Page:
Recently, a key appointment and consecration in England enflamed the centuries-long argument regarding the position of women within church leadership. This delicate topic has faithful supporters on both sides. The godly and correct answer will not be realized within this TBL news article. However, it is worth review and discussion.
The Rev. Libby Lane recently was named Bishop of Stockport within the Church of England; she becomes the first woman to rise to the title of Bishop within the historic Church of England. To confuse matters slightly, there are other Anglican women bishops serving in other countries–but those churches are not officially within the Church of England.
Regardless, Rev. Lane’s ceremony was marked with much controversy, and a public disturbance from a British (male) Anglican priest. This specific church has been battling the topic of women in leadership for many decades. As the women’s movement has taken full shape over the past 45 years, clamoring for equal participation within all churches has been evident.
Most people are aware that the Roman Catholic Church does not allow women priests or bishops, however, you might not know that even the RCC has been dealing with this question internally for the past several years. There is a group of RC nuns who have gotten into some trouble with Rome for openly questioning the centuries-old Roman policy. Many people thought that Pope Francis would open the door to women priests, but even the fairly liberal leader has stated that the Catholic doctrine on the matter is simple and he has no desire to change it.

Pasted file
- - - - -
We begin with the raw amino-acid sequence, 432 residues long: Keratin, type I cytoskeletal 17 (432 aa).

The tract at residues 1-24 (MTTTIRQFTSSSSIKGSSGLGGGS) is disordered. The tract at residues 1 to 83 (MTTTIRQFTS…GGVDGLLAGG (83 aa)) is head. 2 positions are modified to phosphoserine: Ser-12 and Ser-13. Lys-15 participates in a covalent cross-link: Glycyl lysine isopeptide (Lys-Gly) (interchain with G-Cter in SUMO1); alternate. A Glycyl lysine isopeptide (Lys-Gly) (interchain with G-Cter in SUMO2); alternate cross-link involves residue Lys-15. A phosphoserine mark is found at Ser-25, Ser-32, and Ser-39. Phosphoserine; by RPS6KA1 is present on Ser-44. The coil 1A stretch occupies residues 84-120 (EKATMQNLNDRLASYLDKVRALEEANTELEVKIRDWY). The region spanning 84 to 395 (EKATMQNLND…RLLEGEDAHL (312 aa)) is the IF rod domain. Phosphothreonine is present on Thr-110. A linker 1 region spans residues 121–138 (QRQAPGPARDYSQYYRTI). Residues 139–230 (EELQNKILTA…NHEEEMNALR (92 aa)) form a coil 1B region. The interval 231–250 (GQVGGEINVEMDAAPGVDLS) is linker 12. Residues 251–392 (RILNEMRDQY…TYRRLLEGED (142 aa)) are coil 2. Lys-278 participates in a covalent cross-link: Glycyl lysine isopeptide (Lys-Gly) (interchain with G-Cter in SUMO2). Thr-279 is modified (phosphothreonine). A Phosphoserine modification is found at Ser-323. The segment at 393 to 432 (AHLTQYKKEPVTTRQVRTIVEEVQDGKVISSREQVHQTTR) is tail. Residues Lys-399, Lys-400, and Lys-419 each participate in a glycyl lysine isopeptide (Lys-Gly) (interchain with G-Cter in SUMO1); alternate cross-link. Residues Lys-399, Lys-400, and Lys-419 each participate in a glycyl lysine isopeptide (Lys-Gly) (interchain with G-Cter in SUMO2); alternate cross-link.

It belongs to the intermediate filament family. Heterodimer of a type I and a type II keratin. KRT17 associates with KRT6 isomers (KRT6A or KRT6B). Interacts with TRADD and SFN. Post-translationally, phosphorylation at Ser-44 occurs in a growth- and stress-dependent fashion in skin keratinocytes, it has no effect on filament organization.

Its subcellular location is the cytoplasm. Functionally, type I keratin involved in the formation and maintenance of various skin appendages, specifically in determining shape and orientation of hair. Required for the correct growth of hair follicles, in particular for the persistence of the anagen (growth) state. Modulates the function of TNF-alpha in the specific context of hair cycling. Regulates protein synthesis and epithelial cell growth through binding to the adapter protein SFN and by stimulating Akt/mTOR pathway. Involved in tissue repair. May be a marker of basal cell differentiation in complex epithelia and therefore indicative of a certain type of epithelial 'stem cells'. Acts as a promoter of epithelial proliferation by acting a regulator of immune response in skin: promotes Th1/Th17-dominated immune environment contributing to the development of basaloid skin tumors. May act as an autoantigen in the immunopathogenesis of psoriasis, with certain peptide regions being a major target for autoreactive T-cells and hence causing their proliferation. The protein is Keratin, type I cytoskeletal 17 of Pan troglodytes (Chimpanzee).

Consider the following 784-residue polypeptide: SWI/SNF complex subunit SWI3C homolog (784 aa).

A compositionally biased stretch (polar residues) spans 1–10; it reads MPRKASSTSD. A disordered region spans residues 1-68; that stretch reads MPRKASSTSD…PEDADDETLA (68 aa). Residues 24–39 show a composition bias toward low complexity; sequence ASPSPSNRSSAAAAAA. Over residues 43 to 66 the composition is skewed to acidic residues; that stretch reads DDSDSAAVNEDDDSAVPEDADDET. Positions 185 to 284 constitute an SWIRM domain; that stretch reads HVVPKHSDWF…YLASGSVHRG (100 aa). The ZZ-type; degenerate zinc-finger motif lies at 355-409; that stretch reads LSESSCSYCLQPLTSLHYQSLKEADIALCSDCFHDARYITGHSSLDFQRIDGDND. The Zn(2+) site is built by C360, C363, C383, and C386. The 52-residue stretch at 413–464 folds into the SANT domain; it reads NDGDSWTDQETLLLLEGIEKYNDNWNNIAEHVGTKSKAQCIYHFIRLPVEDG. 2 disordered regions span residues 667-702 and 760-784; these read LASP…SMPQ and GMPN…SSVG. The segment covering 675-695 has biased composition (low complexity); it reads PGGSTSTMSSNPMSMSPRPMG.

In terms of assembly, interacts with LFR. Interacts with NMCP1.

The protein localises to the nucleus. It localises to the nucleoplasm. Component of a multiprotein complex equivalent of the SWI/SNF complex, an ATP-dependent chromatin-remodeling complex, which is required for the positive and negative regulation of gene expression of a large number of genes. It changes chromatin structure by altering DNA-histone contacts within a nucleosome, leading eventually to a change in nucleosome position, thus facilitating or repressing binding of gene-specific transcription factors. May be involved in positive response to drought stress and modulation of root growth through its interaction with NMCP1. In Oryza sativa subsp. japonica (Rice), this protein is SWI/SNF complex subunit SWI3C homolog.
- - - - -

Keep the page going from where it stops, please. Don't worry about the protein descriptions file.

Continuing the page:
Some Lutheran churches/denominations do allow for women bishops, while some do not. Currently the Southern Baptist Convention does not allow women to be pastors.
In a progressive society like the United States, which has undergone the women’s suffrage movement as well as the equality platform of the 1970’s, it is difficult to consider that perhaps God is not as “progressive” as we might think. It is unclear, but we do know that God’s Word does not change, though society and our perceptions have changed over time.
“As in all the congregations of the saints, women should remain silent in the churches. They are not allowed to speak, but must be in submission, as the Law says. If they want to inquire about something, they should ask their own husbands at home; for it is disgraceful for a woman to speak in the church.”
(1 Corinthians 14:33-35, NIV)
“A woman should learn in quietness and full submission. I do not permit a woman to teach or to have authority over a man; she must be silent.” (1 Timothy 2:11-12, NIV)
These two verses are often cited by those who deny the right of a woman to be bishop (or other high leadership role). The same persons make mention that Jesus selected 12 men to serve Him as His apostles. However, as is the case with many subjects in the Bible, one can select other verses (and stories) which would seem to offer the contradicting opinion.
This hotly contested debate is not going to end any time soon. Who is right, and who is wrong? What is truly Biblical? What do you think of Bishop Lane? Is she someone that British girls should look up to and trying to emulate? Undoubtedly she is a strong Christian, and a natural leader. Can we all at least admire her for that?